One Off the Slack: Principle of Least... Modifiability?

Alejandro Carbajo asked:

I have a custom button and I want to allow only some modifiers like weight or width, for example I don’t want to allow user to change button height.

Is there any way to place restrictions on modifiers?

Google’s Adam Powell pushed back:

generally speaking, don’t try. Someone can always do this:

Box(Modifier.somethingYouDontWant()) {

and you can’t do anything about it.

For height (and size) specifically though, you can use the Modifier.requiredHeight modifier, which will enforce a given size regardless of parent constraints. The parent will still allocate space with respect to the constraints it gave you, but your composable will stubbornly take on its required size anyway

this can result in the element being clipped or overlapping other nearby content, or otherwise floating surrounding by empty space if it’s smaller than a minimum size

but it visually asserts that the button itself isn’t broken, the integration point is.

while still staying as usable as possible without crashing, since it’s extremely common for your app to end up running under screen sizes you may not have planned for.

Alejandro offered:

I am trying to create a Design System.

In this way the components already have their modifiers already applied and I am not interested in anyone modifying them from the outside. ex: ButtonPrimaryBlue (text = "Button", onClick = {})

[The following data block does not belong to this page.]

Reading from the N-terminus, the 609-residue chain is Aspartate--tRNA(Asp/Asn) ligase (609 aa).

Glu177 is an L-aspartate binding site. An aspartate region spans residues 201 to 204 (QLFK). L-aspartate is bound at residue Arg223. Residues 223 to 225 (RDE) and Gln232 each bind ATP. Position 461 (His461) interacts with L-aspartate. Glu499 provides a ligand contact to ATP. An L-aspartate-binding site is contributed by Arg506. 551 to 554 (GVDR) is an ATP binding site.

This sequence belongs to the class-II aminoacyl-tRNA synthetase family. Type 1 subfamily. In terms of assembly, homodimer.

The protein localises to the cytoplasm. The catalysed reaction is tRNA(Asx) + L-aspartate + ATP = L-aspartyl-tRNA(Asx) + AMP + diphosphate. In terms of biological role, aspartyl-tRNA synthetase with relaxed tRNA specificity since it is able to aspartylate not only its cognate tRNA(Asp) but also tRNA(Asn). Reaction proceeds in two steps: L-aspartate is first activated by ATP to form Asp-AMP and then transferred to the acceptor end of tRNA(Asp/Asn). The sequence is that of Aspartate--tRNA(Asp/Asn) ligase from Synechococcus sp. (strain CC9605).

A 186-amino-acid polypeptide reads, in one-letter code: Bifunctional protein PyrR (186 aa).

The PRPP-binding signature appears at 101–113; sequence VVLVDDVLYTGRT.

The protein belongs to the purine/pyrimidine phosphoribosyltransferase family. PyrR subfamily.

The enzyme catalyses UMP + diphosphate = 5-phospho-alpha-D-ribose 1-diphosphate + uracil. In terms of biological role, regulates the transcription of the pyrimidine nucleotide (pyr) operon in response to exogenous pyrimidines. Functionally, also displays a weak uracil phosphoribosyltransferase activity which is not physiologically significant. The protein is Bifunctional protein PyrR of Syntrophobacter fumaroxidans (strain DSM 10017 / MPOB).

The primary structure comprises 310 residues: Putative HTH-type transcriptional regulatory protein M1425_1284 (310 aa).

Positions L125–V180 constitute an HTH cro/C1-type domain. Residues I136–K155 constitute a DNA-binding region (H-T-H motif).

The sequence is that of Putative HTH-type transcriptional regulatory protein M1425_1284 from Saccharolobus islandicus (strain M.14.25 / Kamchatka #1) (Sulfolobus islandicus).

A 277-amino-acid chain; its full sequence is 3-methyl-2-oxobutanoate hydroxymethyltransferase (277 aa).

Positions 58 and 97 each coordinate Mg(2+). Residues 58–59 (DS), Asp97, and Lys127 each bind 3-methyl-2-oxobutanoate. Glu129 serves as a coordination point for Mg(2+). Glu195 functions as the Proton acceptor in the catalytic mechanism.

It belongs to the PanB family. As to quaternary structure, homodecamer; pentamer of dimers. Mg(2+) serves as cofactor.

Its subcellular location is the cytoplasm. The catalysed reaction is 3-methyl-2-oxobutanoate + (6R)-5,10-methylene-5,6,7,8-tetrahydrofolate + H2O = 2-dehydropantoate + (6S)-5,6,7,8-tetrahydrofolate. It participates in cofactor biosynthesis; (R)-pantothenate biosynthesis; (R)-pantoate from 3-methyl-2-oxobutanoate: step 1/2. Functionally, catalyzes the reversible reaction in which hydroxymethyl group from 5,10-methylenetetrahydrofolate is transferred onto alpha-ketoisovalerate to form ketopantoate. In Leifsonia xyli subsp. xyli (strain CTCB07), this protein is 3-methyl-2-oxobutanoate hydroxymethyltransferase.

This component already has some colors and shapes applied, which is what causes the component to be called like that.

Adam continued:

…you can’t stop someone from effectively applying the modifiers they want to your composables, therefore it’s better to follow convention and have your composables accept a Modifier like everything else

Try building a few UIs without that abstraction first and see what you need; setting out to build a design system before you know what the needs of the clients are is going to be very difficult

Colton Idle, though, has been taking the approach that Alejandro was aiming for:

I’ve taken basically the approach of making my components as least modifiable as possible so it prevents misuse. For example, for a BlueButton that I have, it only takes in a lambda and a string. Instead of an actual button which takes many more params, but takes in content instead of a string. As my design grows, my composable becomes less restrictive if necessary

I don’t think there’s any “right” answer to this. More of an art than anything of creating a good api. But again. For me, modifiers open up a world of possibilities, and so I rather have required/optional arguments that guide the user.

Adam was not a fan:

The right answer is to just accept the modifier param

you’re not restricting things without it, you’re just making the legitimate use cases you didn’t think about up front more annoying

a key design mindset for working with compose is that there are always three parties involved: the author of the parent, the author of the child, and the integrator placing the child within the parent container

the child always knows the least context, then the parent knows a little more, but the integrator always understands the use case better than the other two ever could

there are exceptions that prove the rule, but that’s all they are

Colton agreed… to a point:

Yeah. I’ve definitely added modifier back to some components, but again I was just talking about my current approach which is to make it as restrictive as possible and then opening up. The design system is used internally by my team, so it’s not something we worry about a lot if we have to iterate. If you are making this as a 3rd party to consume, then I would almost most definitely add a modifier param.

Adam wrapped with:

it costs so little to write modifier: Modifier = Modifier in the parameter list and then use… instead of… in the implementation code of a composable that emits a single root UI element

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